In April 1944, two Slovakian Jews named Alfred Weczler and Rudolf Vrba escaped from Auschwitz, and provided one of the first eyewitness accounts of the horrors of the European concentration camps. Both men had been rounded up with a group of their countrymen and sent to the Birkenau section of the camp in the spring of 1941, where they were immediately put to work as slave labor.
Of the 2,722 Slovakian Jews who had been rounded up with Weczler and Vrba, only 159 survived to the summer of 1942. Those who died had been dumped, with another approximately 105,000 bodies, into shallow trenches around Birkenau. “As they decomposed” Conot noted, “the earth rose like a yeasty mixture of dough and bubbled up nauseating gases, which spread for miles.”
I think of that last sentence whenever some modern-day know-nothing begins comparing the United States to a proto-Nazi state. Maybe it’s because their analogies are embarrassingly ignorant and intellectually lazy, or maybe it’s because people like Ocasio-Cortez, perhaps unknowingly, diminish the suffering of millions of dead. Or maybe it’s because my own grandfather was taken as slave labor in Austria.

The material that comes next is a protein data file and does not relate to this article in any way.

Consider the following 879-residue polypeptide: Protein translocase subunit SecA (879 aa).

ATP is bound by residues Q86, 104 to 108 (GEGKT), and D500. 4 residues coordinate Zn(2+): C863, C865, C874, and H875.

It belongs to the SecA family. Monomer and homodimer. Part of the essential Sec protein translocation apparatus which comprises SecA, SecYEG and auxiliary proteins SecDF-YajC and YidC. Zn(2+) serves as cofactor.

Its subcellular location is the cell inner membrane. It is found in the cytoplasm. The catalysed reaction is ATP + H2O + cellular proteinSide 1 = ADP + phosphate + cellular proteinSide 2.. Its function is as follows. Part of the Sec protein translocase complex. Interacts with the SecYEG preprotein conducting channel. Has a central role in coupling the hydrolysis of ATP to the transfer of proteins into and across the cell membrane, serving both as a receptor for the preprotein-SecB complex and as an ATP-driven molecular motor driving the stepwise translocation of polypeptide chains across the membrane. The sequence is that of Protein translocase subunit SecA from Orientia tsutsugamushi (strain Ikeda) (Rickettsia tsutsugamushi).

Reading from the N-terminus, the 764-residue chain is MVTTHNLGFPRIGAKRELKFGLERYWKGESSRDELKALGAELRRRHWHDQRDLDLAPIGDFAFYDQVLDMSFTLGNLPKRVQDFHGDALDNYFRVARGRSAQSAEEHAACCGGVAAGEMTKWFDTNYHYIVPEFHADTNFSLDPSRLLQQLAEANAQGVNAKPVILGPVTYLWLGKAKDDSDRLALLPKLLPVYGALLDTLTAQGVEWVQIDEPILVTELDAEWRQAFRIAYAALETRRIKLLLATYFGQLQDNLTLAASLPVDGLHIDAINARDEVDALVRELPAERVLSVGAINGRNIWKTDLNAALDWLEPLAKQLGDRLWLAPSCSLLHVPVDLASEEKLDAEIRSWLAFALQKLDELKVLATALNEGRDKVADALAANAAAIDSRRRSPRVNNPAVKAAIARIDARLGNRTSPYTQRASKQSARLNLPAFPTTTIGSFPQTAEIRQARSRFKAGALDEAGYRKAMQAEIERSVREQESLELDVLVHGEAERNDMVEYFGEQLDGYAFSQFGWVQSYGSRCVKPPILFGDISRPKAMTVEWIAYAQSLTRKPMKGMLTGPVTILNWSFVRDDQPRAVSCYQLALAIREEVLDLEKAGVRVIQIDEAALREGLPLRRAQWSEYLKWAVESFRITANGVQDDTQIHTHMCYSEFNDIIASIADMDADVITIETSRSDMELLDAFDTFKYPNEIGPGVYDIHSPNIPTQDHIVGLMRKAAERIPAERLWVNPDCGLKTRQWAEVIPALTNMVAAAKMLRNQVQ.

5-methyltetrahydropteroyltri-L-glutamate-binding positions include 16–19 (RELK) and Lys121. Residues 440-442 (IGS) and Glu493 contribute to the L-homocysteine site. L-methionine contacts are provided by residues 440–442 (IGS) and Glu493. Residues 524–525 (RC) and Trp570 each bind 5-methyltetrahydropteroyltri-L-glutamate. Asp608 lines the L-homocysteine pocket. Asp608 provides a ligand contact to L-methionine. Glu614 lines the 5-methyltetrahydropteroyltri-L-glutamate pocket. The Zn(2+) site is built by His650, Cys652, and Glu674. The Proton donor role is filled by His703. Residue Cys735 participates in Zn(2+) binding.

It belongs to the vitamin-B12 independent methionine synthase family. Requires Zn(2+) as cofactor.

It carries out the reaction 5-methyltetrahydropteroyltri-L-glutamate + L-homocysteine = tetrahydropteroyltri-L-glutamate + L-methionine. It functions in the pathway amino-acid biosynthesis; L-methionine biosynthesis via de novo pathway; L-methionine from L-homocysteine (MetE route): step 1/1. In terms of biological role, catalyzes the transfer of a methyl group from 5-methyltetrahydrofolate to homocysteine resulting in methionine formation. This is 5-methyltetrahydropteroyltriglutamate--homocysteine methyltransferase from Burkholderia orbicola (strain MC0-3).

Then again, maybe it’s because the comparison itself is a despicable smear of the American people. It’s true that we’re not prepared for the crush of refugees on the southern border (although it should be noted that many Democrats contend any border is immoral). While there is a border, however, we ask migrants who show up to follow existing laws; ones that are subject to the democratic process and the court system.